Pipettor| Volume| 1| 2| 3| Average| Standard Deviation| P100| 50 µl| 0. 050 g| 0. 045 g| 0. 046 g| 0. 047 g| 0. 002646| P100| 100 µl| 0. 096 g| 0. 101 g| 0. 105 g| 0. 1007 g| 0. 004509| PR1000| 200 µl| 0. 216 g| 0. 198 g| 0. 200 g| 0. 2047 g| 0. 009866| PR1000| 1000 µl| 1. 030 g| 1. 016 g| 1. 030 g| 1. 0253 g| 0. 008083| Table 3 shows the weight (grams) of the unknown sample A from group 71in each volume (Micro Litres) and the graph below (Fig. 2) shows the mean/average mass against the volume. Density of pure water = ? Y/? X =1. 0253-0. 007 g/1000-100 µl =0. 9246 g/900 µl =0. 001027g/ µl =1. 03g/ml Discussion The density of water was 1. 00 g/ml which was accurate because that is the exact density of water however the density of unknown liquid A was found out to be 1. 13 g/ml much denser than that of water and the density of unknown liquid A from group 71 was found to be 1. 03 g/ml slightly denser than that of water. This is because of dissolved substances it contained which increased the weight of the liquid hence increasing the density since density = mass/volume.
However the standard deviation values for group 71 was much higher showing that there were a lot of fluctuations in their readings (low precision) and this may be due to systematic error. The balance was very sensitive to pressure changes and so gave fluctuating values so in order to obtain a much more constant value the working table had to be left steady without any vibrations. This may have caused fluctuations in the readings of the weight for group 71 causing them to have such a low value of density. So the density of sample A from Group 17 I would say was inaccurate and not precise.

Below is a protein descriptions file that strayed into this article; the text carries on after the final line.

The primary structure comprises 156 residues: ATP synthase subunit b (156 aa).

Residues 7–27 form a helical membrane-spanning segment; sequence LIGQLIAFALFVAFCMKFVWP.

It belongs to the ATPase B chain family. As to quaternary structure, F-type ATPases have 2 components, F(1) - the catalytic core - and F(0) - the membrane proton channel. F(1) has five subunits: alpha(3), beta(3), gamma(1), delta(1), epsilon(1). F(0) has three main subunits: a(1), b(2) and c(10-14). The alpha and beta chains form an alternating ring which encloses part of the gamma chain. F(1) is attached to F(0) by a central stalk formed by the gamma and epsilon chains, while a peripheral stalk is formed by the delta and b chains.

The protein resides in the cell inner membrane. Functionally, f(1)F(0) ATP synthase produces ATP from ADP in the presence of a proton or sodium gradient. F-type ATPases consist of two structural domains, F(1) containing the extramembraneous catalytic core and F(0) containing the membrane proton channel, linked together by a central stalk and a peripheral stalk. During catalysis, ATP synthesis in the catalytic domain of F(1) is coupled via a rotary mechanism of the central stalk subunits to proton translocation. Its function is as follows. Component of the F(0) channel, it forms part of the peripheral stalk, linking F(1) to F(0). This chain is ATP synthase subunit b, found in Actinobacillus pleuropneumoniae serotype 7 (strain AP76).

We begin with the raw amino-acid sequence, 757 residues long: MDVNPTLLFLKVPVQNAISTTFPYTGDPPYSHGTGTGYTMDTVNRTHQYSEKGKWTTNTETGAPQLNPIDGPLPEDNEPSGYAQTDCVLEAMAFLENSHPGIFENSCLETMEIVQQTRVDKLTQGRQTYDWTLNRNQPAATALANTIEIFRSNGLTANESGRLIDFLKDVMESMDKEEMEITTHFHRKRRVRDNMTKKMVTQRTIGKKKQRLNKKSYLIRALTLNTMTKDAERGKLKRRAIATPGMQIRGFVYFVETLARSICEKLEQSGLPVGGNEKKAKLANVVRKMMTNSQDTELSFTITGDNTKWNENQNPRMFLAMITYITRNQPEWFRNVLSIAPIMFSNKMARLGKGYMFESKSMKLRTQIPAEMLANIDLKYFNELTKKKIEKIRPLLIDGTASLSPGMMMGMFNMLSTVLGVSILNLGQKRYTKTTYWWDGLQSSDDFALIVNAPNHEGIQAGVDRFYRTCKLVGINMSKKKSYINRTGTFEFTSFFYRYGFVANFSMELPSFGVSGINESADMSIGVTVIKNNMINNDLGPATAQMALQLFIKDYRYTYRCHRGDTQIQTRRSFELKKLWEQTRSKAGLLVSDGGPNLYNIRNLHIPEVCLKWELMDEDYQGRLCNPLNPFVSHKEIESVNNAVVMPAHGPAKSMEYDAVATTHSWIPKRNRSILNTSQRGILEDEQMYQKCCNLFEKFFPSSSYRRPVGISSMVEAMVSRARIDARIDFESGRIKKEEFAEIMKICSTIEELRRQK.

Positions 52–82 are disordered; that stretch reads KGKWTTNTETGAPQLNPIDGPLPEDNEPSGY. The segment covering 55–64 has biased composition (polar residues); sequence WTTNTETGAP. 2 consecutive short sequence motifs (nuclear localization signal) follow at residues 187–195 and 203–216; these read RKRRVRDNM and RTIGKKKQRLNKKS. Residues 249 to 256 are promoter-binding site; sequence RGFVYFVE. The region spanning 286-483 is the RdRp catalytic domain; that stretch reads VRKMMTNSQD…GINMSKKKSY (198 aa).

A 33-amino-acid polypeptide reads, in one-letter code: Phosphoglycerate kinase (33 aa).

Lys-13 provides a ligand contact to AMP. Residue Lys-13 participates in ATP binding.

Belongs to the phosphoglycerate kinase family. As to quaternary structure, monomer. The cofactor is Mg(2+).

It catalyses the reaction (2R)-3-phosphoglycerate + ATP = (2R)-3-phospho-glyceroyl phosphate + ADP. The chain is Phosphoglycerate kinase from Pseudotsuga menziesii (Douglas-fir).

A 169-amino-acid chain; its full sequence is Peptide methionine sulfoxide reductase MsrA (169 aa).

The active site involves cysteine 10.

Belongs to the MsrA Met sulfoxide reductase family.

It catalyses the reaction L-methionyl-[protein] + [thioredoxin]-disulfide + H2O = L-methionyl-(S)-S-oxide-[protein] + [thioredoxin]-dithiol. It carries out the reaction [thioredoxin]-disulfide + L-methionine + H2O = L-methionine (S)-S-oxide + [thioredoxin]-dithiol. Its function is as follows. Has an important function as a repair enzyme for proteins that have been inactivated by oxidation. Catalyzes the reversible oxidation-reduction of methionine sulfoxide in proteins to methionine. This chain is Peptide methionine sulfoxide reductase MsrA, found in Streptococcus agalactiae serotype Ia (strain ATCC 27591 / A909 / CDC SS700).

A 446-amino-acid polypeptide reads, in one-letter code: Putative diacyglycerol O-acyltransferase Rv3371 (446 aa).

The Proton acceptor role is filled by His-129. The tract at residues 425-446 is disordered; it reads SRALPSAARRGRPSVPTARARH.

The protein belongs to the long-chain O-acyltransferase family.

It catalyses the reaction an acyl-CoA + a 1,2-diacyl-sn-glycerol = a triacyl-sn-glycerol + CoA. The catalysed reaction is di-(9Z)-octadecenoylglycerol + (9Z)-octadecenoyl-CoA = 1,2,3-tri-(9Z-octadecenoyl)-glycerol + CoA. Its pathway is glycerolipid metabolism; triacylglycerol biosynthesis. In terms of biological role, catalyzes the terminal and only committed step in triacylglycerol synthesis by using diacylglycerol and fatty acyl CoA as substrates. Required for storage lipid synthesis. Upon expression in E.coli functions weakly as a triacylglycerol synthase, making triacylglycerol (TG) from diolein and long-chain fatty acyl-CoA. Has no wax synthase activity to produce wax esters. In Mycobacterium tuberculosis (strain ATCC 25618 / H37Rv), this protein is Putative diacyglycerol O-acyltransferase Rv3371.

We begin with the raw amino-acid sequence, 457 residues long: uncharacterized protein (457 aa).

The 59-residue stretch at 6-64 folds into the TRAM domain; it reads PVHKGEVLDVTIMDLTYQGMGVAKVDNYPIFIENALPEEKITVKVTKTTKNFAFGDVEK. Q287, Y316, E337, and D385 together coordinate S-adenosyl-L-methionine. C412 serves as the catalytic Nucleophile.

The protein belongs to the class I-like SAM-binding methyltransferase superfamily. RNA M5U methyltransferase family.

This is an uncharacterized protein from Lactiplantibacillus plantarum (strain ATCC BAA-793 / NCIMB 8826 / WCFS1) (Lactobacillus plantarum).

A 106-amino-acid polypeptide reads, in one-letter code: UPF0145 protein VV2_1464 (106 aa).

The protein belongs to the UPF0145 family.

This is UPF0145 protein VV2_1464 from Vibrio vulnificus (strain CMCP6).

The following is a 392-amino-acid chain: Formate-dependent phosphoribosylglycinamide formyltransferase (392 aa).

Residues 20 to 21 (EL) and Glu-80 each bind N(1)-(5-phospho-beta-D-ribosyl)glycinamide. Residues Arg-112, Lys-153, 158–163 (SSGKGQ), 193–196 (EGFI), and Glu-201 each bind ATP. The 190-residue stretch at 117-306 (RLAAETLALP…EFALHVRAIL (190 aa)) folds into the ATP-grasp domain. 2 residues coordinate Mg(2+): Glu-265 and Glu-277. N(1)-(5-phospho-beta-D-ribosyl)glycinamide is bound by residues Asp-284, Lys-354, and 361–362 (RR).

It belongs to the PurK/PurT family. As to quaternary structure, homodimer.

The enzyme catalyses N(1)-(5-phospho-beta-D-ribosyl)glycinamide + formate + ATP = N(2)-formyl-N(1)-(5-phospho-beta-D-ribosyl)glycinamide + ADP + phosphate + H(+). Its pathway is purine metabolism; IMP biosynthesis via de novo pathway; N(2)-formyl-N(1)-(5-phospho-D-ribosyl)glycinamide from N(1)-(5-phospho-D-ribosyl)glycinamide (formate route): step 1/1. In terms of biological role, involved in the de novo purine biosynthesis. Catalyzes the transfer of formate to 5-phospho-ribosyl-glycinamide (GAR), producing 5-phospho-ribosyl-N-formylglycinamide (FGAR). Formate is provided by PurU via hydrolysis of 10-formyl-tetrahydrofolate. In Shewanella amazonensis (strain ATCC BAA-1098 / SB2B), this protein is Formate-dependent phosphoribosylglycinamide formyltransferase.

On the other hand there were fewer fluctuations in my group’s readings of the weight and so the standard deviation was less meaning more precision and accuracy was obtained. The first two parts of the practical helped me gain some experience and techniques for example the pipettes for each volume was used because smaller values like 50 and 100 µl were best measured using the P100 rather than the PR1000 and volumes like 200 and 1000 µl were best measured with the PR1000 as the P100 cannot measure such huge values. References 1. Zeman GH, Mathewson NS. “Necessity of prerinsing disposable polypropylene pipet tips,” Clin Chem 1974; 20(4)497-8. . Sternberg JC. “Sampling with air-piston pipettes – a critical study,” Clin Chem 1975; 21(7):1037. 3. Ellis KJ. “Errors inherent in the use of piston activated pipettes,” Anal Biochem 1973; 55:609-14. 4. Wenk RE, Lustgarten JA. “Technology of manually operated sampler pipettes,” Clin Chem 1973; 20(3):320-3. 5. Joyce DN, Tyler JPP. “Accuracy, precision and temperature dependence of disposable tip pipettes,” Med Lab Technol 1973; 30:331-4. 6. Lochner KH, Ballwegt, Fahrenkrog HH. “Factors influencing the measuring accuracy of piston pipettes with air interface (German),” J. Lab Med 1996; 20(7/8)430-440.
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Determining the Accuracy of Varieties of Pipettes by Weighing and Finding the Density of a Liquid. (2016, Dec 06). Retrieved from https://graduateway.com/determining-the-accuracy-of-varieties-of-pipettes-by-weighing-and-finding-the-density-of-a-liquid/